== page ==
Right, let’s just begin today’s session. Part 2 of last Sunday’s, idioms with “line”!
- Fall in line. Meaning: to conform; to adjust (menyesuaikan diri).
- “When in a foreign country, you should try to fall in line with the local culture.”
- Go down the line. Meaning: mendatangi satu per satu.
- “He went down the line, asking each person he met where the post office is.”
- Hard lines. Meaning: something you say to express sympathy. Only in Britain and Australia.
A: I failed my history exam.
B: Hard lines.
- Hold the line. Meaning: not exceeding limit; not reduce or increase anything.
- “We are holding the line for our personal spending at this difficult time.”
- In line with. Meaning: similar to something.
- “Her grade this semester is in line with what was expected.”
- In the line of duty. Meaning: as part of one’s duty, or happened during one’s duty.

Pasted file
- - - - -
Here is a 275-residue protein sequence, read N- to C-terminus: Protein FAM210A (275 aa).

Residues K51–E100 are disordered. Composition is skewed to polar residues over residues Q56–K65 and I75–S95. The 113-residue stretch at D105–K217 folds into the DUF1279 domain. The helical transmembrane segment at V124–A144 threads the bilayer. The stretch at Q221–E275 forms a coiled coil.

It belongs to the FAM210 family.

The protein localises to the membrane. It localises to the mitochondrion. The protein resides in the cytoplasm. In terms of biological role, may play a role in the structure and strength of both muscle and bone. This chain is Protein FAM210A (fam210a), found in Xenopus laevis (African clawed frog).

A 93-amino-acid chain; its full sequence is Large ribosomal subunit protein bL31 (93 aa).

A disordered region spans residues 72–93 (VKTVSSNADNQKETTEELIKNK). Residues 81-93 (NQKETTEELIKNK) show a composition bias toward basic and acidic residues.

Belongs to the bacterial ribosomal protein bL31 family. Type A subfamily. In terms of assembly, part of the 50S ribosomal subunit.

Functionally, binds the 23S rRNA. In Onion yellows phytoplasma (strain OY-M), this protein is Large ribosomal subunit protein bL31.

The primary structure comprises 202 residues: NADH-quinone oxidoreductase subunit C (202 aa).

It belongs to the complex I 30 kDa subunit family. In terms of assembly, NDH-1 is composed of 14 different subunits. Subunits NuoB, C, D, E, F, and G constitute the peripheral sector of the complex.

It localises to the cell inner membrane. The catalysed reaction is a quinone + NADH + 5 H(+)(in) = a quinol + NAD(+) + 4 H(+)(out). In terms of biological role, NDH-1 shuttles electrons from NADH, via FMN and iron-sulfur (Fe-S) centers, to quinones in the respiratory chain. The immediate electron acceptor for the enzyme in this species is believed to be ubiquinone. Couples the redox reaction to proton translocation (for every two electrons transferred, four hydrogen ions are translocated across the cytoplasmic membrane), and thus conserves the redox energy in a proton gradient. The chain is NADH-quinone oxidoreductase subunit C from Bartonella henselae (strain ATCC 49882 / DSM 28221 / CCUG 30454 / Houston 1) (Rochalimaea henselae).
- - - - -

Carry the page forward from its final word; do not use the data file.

- “As a public relations staff, meeting lots of different people is my line of duty.”
- Lay some sweet lines on someone. Meaning: to speak kindly to someone (dibaik-baikin).
- “Lay some sweet lines on your father, he might allow you to go to the mall this Saturday.”
- In/on the firing line. Meaning: in a situation that attracts criticism.
- “The director found himself in the firing line for the remarks he made about the labor union.”
- Top of the line. Meaning: the very best of something.
- “The speakers of the agricultural forum were all top of the line.”
Keep your questions coming, fellas!
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